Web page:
Southern California is nearly 1 million homes short for low-income residents, report says

Even after a near doubling of housing funds, Southern California is still nearly 1 million homes short for low-income residents, new housing data shows.

State and federal dollars for homebuilding and affordable housing preservation rose to $6 billion in the fiscal year ending last September, up from $3.2 billion the year before, according to California Housing Partnership, an affordable housing advocacy group.

Nevertheless, the shortfall of homes affordable to low-income residents increased to almost 925,000 homes in 2022, up from 885,000 a year earlier.

SEE MORE: Why homebuyers won’t get a break in 2023

The reason, said housing partnership CEO Matt Schwartz, is homebuilding costs are up between 30-50% over the past five years.

“The cost to build is going through the roof,” Schwartz said. “The money that’s available has gone less far, and we haven’t made a dent.”

As a result, the affordable housing gap “really hasn’t budged” in the past few years. ”And that’s disappointing, given the amount of pandemic funding.”

The new housing needs reports show also that tenants need to earn two to three times the minimum wage to afford the average apartment rent.

RELATED: Most cities still falling behind affordable housing mandate

More than half of low-income renters in Southern California are paying more for housing than they can afford.

Fifty-two percent of low-income households in Los Angeles County are “cost-burdened,” meaning they spend more than 30% of their monthly income on rent. Economists say housing costs should be less than 30% of a household’s gross income to be affordable.

Cost-burden rates ranged from 55% to 58% in Ventura and Orange counties, and from 63-70% in San Diego, Riverside and San Bernardino counties.

At least one-fourth of the region’s middle-income residents are cost-burdened. And in Riverside County, half of middle-income households pay more than they can afford in rent.

And roughly half of the region’s “very low-income” residents are spending at least 50% of their monthly income on rent, leaving little cash available for other needs like food, utilities, medical care or transportation.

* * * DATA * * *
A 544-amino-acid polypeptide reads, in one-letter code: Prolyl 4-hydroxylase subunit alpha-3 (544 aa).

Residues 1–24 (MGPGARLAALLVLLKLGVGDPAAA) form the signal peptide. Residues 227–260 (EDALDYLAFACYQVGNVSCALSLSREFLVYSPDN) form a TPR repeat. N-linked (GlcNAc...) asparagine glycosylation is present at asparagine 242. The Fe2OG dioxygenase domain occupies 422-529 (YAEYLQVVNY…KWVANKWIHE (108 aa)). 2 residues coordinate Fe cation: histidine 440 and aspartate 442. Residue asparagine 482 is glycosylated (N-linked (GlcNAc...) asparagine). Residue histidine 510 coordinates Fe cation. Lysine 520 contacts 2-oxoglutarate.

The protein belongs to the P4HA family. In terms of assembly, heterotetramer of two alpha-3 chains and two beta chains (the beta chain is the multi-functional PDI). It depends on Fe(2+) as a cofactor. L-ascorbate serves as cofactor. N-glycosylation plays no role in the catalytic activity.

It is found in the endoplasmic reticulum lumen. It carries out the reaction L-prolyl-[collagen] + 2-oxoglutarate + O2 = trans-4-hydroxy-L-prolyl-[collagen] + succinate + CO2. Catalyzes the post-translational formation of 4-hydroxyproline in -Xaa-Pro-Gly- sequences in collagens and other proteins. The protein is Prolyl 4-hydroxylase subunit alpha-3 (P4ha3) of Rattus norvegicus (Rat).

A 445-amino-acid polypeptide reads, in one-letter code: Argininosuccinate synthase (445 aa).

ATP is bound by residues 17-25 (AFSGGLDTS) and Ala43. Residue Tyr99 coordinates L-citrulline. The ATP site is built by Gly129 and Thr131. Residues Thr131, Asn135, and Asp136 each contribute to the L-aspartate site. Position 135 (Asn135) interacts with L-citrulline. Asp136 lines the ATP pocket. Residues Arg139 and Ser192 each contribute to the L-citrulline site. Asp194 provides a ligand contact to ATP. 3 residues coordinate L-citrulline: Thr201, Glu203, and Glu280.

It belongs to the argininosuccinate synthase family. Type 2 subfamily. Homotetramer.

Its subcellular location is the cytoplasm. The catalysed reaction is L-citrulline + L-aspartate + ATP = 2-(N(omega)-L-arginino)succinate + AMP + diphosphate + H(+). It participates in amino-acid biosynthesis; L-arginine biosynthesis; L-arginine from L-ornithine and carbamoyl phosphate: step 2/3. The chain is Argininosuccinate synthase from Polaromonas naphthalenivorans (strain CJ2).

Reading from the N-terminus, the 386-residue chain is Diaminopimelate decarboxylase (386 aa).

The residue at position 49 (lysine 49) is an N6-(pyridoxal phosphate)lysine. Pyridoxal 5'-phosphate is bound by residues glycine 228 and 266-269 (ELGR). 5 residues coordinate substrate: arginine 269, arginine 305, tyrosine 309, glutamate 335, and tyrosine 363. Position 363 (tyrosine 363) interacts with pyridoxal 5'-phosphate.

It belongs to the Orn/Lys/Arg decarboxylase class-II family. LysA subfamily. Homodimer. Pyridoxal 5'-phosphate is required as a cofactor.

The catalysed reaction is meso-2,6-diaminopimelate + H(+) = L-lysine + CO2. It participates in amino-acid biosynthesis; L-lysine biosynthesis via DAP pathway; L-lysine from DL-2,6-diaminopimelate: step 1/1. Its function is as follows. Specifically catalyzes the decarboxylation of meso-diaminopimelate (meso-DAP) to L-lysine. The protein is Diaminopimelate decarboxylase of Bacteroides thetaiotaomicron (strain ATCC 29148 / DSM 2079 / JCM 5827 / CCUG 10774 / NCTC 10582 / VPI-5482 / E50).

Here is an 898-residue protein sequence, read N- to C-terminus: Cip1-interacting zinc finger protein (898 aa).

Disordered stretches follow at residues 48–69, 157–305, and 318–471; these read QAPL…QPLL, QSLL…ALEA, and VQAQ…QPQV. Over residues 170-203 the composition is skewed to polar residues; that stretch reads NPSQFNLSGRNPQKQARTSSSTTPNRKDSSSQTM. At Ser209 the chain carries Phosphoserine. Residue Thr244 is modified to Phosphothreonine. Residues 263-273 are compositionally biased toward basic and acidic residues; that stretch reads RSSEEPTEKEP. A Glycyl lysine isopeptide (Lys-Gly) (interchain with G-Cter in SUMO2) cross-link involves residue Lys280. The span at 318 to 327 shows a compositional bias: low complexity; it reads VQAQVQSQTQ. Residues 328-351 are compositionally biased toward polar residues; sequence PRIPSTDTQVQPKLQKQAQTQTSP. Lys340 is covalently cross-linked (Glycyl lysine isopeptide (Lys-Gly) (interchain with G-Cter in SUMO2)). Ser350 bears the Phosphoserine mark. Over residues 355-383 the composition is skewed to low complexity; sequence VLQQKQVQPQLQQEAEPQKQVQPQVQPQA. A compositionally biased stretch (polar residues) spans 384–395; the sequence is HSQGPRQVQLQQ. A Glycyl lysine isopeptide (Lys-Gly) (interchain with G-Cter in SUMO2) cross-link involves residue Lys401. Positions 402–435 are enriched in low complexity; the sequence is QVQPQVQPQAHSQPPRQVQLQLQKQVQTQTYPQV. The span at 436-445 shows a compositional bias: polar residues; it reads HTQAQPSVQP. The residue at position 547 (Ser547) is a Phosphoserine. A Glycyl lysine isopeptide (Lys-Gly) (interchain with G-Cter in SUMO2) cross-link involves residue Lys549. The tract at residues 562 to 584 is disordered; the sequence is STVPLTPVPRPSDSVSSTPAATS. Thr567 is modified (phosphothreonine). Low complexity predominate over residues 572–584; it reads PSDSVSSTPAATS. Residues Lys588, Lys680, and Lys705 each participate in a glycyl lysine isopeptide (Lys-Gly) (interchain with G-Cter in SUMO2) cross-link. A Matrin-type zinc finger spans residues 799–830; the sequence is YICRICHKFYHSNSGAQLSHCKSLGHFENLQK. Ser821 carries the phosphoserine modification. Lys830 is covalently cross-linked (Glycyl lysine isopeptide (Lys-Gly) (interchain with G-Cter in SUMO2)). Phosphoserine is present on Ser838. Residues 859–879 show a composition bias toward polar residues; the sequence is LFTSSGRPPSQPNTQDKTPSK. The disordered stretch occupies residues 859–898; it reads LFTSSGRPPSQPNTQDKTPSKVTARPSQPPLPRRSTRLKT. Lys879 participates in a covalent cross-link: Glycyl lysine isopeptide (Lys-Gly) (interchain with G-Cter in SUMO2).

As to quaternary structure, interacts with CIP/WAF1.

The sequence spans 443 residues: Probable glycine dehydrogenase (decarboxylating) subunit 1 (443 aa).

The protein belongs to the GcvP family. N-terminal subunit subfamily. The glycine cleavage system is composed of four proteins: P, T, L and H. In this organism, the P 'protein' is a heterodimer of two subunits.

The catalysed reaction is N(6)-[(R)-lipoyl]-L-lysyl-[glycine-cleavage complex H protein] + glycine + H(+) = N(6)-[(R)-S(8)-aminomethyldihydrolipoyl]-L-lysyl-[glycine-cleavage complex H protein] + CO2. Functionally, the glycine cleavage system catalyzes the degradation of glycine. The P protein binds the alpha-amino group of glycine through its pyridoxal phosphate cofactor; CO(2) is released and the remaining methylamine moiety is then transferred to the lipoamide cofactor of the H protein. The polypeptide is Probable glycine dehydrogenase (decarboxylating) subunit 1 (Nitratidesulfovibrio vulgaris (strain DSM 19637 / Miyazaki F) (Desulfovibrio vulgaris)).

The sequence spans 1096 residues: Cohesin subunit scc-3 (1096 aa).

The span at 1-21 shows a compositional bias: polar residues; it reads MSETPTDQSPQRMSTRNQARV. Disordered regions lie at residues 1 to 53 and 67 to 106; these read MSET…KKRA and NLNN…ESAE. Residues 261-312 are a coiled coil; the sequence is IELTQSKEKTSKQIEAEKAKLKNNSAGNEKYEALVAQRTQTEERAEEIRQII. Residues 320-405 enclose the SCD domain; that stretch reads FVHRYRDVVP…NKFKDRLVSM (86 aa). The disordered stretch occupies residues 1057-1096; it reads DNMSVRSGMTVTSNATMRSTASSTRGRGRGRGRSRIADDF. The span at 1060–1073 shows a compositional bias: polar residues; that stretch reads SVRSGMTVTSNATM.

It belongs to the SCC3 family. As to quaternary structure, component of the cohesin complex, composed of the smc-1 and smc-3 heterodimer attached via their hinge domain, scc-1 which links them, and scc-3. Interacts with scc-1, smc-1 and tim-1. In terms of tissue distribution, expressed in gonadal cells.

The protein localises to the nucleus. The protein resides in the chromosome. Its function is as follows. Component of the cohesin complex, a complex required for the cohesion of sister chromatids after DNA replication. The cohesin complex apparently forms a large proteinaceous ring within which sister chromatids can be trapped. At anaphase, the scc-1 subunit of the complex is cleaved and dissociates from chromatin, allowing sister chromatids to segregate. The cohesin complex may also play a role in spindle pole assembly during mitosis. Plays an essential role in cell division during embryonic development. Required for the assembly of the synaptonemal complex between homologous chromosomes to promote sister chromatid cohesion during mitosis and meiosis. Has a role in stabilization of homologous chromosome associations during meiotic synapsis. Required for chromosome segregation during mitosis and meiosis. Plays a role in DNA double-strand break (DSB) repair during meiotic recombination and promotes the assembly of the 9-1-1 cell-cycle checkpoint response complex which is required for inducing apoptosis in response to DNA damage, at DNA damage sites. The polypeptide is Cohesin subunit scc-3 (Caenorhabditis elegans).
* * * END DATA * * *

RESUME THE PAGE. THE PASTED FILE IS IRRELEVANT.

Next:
“Low-income renters continue to struggle with ever-increasing housing costs,” said the Southern California Association of NonProfit Housing, another affordable housing group. “Hundreds of thousands of Southern California residents are being left behind as the cost of living soars further out of reach, … exacerbating the regional homelessness crisis.”

The housing partnership reports show that while the region’s homeless population hovers around 90,000, the six counties have a combined total of only 59,000 homeless beds.

HOUSING TRENDS: Rent slowdown likely for Southern California apartments

The California Housing Partnership is a statewide nonprofit created by the state Legislature to foster affordable housing. It releases annual updates to its housing needs report every May.

In 2021, a housing partnership study said the state could meet all its affordable housing needs by spending $18 billion a year for 10 years.

It could come up with that money by setting aside 5% of the general fund for affordable housing production — similar to the Proposition 98 funding guarantee for public schools.

Schwartz said affordable housing needs to be treated like infrastructure, with long-term planning and funding. California doesn’t do that, he said.

State affordable housing levels have “never been enough to solve the problem,” Schwartz said. “It’s just enough to keep it from getting worse.”

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